Returning to his life, during his summer breaks and early in his career, Christopher began to travel abroad to countries such as Ireland, the Netherlands and, in particular, Italy. It was in Italy, in a small hill town of Recanati, he first met his future wife, Maria, in 1954. He returned several times with friends, once in a car formerly owned by King Zog of Albania. Christopher and Maria were married in 1957 and, after their honeymoon, Christopher and Maria returned to England to live. In the years that followed, they had three sons: Anthony, Robert and Andrew born in 1958, 1961 and 1963 respectively.
To supplement his income Christopher began teaching art in a private school, only working on his art in his spare time and arranging for it to be shown in various exhibitions. He had his first solo show in the Arthur Jeffress Gallery in London in 1958 and subsequently had one most years. Interestingly in a “Young contemporaries” exhibition catalogue of 1955 among whose selection committee were Henry Moore and L.S. Lowry, Christopher was exhibiting along with his sister Sarah and friend Tom Cross and a certain Raymond Briggs.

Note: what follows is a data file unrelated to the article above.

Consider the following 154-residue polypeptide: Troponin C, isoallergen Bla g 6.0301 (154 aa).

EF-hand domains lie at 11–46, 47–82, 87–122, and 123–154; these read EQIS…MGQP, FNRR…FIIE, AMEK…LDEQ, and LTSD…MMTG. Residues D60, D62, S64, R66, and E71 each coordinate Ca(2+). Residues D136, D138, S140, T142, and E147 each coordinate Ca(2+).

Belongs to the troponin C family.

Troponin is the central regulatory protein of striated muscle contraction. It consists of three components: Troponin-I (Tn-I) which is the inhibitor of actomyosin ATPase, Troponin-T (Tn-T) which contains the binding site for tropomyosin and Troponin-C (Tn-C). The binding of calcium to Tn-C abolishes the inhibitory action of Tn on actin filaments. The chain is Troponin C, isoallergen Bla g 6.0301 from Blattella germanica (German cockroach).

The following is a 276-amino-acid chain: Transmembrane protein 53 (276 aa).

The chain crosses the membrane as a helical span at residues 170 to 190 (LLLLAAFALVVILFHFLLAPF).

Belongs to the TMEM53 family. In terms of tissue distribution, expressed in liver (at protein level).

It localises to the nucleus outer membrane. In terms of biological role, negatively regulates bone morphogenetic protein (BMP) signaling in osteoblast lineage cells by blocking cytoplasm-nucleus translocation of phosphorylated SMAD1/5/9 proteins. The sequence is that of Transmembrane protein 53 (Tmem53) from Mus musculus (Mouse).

Christopher and Maria lived in Aldermaston, Berkshire and then moved to Wash Common, Newbury. He soon became involved in local politics and was elected councillor in the early sixties at the forefront of a revival of the local liberal party, which with his help gradually increased their representation on the local council until they ran it in the early seventies. At 36, Christopher became the youngest mayor of Newbury in 1967/8 and the only mayor since Lucas Cranach to combine the role with being an artist. He had a wonderful time and said of his time as mayor to the Evening Post, “Being mayor has not interfered very much with my work. I have found the job very pleasurable. I do not find local government at all boring.”
Christopher had travelled extensively, but as his children grew and money had to go further, he had to reduce visits to Italy. Instead there were more trips to places in Britain, most of all Wales, mainly during school holidays. Christopher’s parents had moved to north Wales in 1964, so Christopher’s focus moved from overseas to slate towns, mountains and farms in Wales.